The law also promotes waste reduction and resources savings, in particular a gradual decoupling between France's growth and consumption of raw materials. The laws includes the following provisions:
- increase by 30% over 2010-2030, the ratio of the GDP to domestic material consumption;
- decrease the domestic material consumption per capita (consumer products, food waste, electronic waste) and increase recycling rates (art 70-V, art 84, art 87, art 99 and 103);
- the production, distribution, sale, provision and use of packaging or bags made wholly or partly from oxo-fragmentable plastic (biodegradable but not compostable) are prohibited;
- as of 1 January 2016, disposable plastic bags available at supermarket counters are prohibited, and from 1 January 2017, the "fruit and vegetables" plastic bags are prohibited (art 75);
- as of 1 January 2017, the use of non-biodegradable and non-compostable plastic packaging for sending addressed or non-addressed press and advertising is prohibited ;
- state services and local authorities are to decrease their office paper consumption by 30% before 2020;
- as of 1 January 2017, at least 25% (40% as of 1 January 2020) of paper products, stationery and fiber-based prints acquired by state services and local authorities and their groupings are to be made from recycled paper, with the rest to come from sustainably managed forests;
- strengthened powers for mayors to deal with abandoned vehicles (art 77);
- better monitoring of waste (art 82) and fight against chemical waste trafficking (art 77-IV) and unregulated waste disposal (art 78);
- other quantified limits apply to State and local authorities construction work waste and raw materials use.
The law also aims to support protection of biodiversity and pollution reduction, in particular through mandated reduction of free sale of pesticides for home-gardeners (from 1 January 2016) and then phase-out from 1 January 2017, and ban on aerial spraying of pesticides, except in cases of serious health hazard (art 68).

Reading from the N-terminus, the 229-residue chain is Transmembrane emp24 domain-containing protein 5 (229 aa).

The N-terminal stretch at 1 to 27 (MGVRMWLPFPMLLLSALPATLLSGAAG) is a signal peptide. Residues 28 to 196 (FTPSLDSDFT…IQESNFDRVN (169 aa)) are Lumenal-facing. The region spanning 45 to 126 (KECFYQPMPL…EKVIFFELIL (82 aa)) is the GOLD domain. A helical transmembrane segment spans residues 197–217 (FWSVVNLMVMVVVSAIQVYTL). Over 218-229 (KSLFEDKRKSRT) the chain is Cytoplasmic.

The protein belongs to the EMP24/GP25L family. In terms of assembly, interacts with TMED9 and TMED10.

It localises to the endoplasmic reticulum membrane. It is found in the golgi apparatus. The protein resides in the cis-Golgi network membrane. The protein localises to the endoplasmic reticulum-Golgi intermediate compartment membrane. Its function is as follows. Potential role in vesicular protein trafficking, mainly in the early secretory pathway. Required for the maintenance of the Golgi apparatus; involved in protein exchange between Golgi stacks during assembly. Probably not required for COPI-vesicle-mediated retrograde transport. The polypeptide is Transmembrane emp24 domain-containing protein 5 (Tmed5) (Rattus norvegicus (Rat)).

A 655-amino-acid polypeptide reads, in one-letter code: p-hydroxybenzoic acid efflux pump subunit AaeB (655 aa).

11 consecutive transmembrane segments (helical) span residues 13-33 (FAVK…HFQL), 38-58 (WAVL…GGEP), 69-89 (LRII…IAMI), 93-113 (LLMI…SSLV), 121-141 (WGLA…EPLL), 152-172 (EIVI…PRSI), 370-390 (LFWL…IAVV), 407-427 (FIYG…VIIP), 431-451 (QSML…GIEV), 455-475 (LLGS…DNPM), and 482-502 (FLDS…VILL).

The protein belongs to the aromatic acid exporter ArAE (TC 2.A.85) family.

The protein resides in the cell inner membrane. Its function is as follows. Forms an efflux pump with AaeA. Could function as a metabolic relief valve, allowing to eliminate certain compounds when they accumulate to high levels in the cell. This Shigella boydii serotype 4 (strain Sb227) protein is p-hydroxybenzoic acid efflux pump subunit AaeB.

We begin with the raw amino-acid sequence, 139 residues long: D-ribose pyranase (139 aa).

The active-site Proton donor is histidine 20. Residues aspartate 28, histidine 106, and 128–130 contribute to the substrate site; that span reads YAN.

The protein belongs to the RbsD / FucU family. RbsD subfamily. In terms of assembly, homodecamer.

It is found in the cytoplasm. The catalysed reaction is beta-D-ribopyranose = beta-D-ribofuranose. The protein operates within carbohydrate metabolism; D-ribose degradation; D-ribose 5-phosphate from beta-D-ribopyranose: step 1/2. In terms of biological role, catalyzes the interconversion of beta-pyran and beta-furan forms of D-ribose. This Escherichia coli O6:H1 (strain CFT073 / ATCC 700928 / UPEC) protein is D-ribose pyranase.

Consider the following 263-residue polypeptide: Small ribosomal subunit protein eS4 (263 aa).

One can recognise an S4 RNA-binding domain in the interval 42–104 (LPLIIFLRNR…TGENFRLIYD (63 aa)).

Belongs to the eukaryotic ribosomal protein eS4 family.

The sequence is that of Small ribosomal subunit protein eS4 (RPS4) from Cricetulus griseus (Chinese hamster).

Plan of building 500,000 social housing by 2017 and decrease poor housing conditions by 15% by 2020 against a 2015 baseline
Cut GHG emissions by 40% by 2030 and by 75% by 2050 against a 1990 baseline
Reduce the share of fossil fuels in energy production by 30% by 2020 against a 2012 baseline
Cap the total output from nuclear power at 63.2 GW and reduce France's reliance on nuclear power from the current 75% to 50% by 2030 against a 2015 baseline
By 2025, certain category of buildings must have done energy losses assessments by 2025 against a 2015 baseline
Reduce intensity of GHG emissions by at least 10% in 2020 and 20% in 2025 compared to 2010 levels by 2020, 2025 against a 2010 baseline
Increase the ratio of the GDP to domestic material consumption by 30% between 2010-2030; decrease the domestic material consumption per capita (consumer products, food waste, electronic waste) and increase recycling rates; state services and local authorities are to decrease their office paper consumption by 30% before 2020; as of 1 January 2017, at least 25% of paper products, stationery and fiber-based prints acquired by state services and local authorities and their groupings are to be made from recycled paper, with the rest to come from sustainably managed forests, increasing to 40% by 2020.
Cut the national energy usage by at least 50% by 2050 by 2050 against a 2015 baseline
Bring the share of renewables up to 32% of the energy mix by 2030 against a 2015 baseline
7 million electric charging points for Electric vehicles by 2030